By Andy Mannix
By Caleb Hannan
By Olivia LaVecchia
By CP Staff
By Aaron Rupar
By Jacob Wheeler
By Olivia LaVecchia
By Aaron Rupar
The burglary began shortly before five o'clock on the morning of February 25, 1991. A U-Haul truck pulled up to the overhaul base on Cleveland Avenue North in St. Paul where the Metropolitan Transit Commission repaired its vehicles. One of the building's doors opened from the inside to let the burglars in; two men got out of the truck and rolled four large tires--public property bought and paid for by bus fares and tax dollars--up to the back of the truck, hoisted them inside, and drove away.
The entire incident was taped by a security camera monitoring the site, but the quality of the surveillance video was too poor to capture the license plate on the U-Haul or the faces of the men. While bus company police officers began trying to track down the registration of the truck, they sent the tape off to the FBI to see whether it could be digitally enhanced. Weeks later, both had come up empty. Nobody was ever caught or charged with the crime.
There is evidence to suggest that the incident, far from being an aberration, was typical of a culture of laxity and corruption that has existed at the bus company for many years. Since 1980, a long line of auditors has noted the company's chronic troubles in matters of purchasing and inventory control. Through the years employees have stepped forward with warnings that their coworkers were blatantly stealing company property and that managers knew about it and did nothing to stop it; the likely cost to bus riders and other taxpayers runs into the millions of dollars.
Critics also charge that the transit operation has sometimes handled its contracts in ways that violate federal regulations. The auditors, citizen critics, and employees further charge that the bus company has not responded effectively to their complaints, either filing them away with vague assurances that something would be done or, in some cases, taking steps to demote or remove the whistleblowers.
In April of this year, former police captain Richard Lindgren filed a whistleblower lawsuit against the Metropolitan Council (which has overseen operations at the former MTC since a 1994 reorganization that changed its name to Metropolitan Council Transit Operations) and against MCTO general manager Tom Sather. The suit and supporting documents claim that Lindgren and other MCTO personnel have been punished for pushing to complete an internal theft investigation and report their findings.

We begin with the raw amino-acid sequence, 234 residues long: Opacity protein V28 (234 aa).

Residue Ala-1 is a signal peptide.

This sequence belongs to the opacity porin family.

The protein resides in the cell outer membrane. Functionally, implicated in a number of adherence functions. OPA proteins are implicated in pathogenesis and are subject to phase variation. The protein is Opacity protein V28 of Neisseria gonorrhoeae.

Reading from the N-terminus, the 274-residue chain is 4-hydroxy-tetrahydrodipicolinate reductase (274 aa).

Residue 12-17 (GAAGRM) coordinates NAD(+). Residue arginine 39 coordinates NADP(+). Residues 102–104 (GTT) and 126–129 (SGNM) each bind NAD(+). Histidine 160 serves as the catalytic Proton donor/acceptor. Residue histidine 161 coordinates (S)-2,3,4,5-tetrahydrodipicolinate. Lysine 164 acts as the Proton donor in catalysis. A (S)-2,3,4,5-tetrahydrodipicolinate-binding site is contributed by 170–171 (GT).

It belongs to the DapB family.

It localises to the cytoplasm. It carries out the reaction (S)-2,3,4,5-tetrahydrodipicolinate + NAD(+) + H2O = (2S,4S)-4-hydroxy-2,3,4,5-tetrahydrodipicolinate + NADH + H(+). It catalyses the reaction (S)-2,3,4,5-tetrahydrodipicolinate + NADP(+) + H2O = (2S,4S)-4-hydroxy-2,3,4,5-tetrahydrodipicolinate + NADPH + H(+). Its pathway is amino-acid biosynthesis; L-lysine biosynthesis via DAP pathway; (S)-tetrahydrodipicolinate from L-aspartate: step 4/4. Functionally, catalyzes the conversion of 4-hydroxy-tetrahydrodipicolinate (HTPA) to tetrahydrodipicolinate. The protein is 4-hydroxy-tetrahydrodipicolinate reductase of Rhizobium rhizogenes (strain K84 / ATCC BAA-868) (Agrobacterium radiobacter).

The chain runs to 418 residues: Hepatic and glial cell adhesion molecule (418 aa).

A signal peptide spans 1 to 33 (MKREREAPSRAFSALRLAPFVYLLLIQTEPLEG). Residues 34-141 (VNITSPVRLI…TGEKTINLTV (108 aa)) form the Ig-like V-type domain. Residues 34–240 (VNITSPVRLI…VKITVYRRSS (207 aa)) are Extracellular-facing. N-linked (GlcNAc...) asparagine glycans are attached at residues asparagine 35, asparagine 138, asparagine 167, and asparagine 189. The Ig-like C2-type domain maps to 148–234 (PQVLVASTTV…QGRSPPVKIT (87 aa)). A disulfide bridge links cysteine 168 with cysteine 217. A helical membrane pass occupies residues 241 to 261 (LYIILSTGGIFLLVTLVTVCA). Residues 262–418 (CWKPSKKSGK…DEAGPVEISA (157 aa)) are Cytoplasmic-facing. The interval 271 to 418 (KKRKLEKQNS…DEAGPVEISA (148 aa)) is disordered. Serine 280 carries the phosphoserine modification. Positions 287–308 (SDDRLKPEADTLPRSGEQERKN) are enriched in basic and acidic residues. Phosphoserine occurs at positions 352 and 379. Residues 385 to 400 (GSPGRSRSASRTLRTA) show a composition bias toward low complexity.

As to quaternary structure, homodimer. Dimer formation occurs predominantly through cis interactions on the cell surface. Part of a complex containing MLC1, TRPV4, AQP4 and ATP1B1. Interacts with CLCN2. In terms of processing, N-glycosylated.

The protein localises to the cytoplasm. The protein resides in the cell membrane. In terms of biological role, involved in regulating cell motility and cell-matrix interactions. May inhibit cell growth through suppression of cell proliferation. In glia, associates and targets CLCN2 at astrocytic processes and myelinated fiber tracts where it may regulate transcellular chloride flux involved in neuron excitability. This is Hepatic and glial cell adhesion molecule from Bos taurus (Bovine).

The whole matter has quickly evolved into a nasty legal battle:
* The original presiding district court judge recused himself from the case following claims by Lindgren's lawyer that the judge had compromised his impartiality in the case.
* Former U.S. Attorney Tom Heffelfinger--brought into the case ostensibly to act as an independent investigator of wrongdoing at MCTO--is now asserting a privileged attorney-client relationship with the Met Council, a claim that forestalls public access to all materials he subpoenaed and collected while investigating Lindgren's charges; his role in the case has drawn fire from Lindgren's attorney and partisan DFL critics.
* An affidavit filed by an executive secretary at MCTO in connection with the case claims that MCTO police and management personnel ordered a bus company employee to search the desks of Lindgren and MCTO Police Chief Paul Wallace and destroy "numerous documents."
By almost any measure, the bus company has fallen on hard times since the boom in ridership created by the early 1970s oil embargo began to ebb at the end of that decade. Tighter revenues, driven in part by the lack of growth in the property tax base, have resulted in numerous fare increases and service cutbacks since 1978. Ridership has declined by nearly a third during that time.
Claiming that revenues have been squeezed to the point where labor concessions must be made, MCTO management took a hard line with the bus drivers' union, demanding a decrease in the number of full-time drivers and refusing to extend the existing contract while negotiations continue, a position that forced drivers to strike earlier this month. Meanwhile, local media have reported that MCTO overspent on consulting fees by hundreds of thousands of dollars while giving management personnel hefty salary increases. Given these circumstances, the allegation that chronic theft and corruption have caused the bus company to hemorrhage untold monies for well over a decade seems especially troubling: a fiscal headache, and a political one, too.
The bus company is not generally regarded as a hotbed of political intrigue, but charges like the ones now being levied pose considerable problems not only for MCTO and its administrators but also for the Metropolitan Council and its political patrons all the way to the governor's office. The potential repercussions from any scandal at MCTO extend far and wide--particularly when the scandal involves claims of official indifference or obstruction.
Early in 1991, rumors of forthcoming budget cuts and layoffs prompted some employees to come forward with claims that up to $500,000 a year was being wasted through widespread internal theft and fraud involving everything from paper towels to lawn mowers. In interviews with transit police officers, the employees claimed that acceptance of these abuses was ingrained in the culture of what was then the MTC. One employee told transit police that a manager allowed workers to steal on the assumption that they would eventually have all they needed and wouldn't take any more. Another told police that an employee was encouraging his coworkers to steal, boasting that no one would ever be caught because the company had no effective way of tracking its parts and materials.
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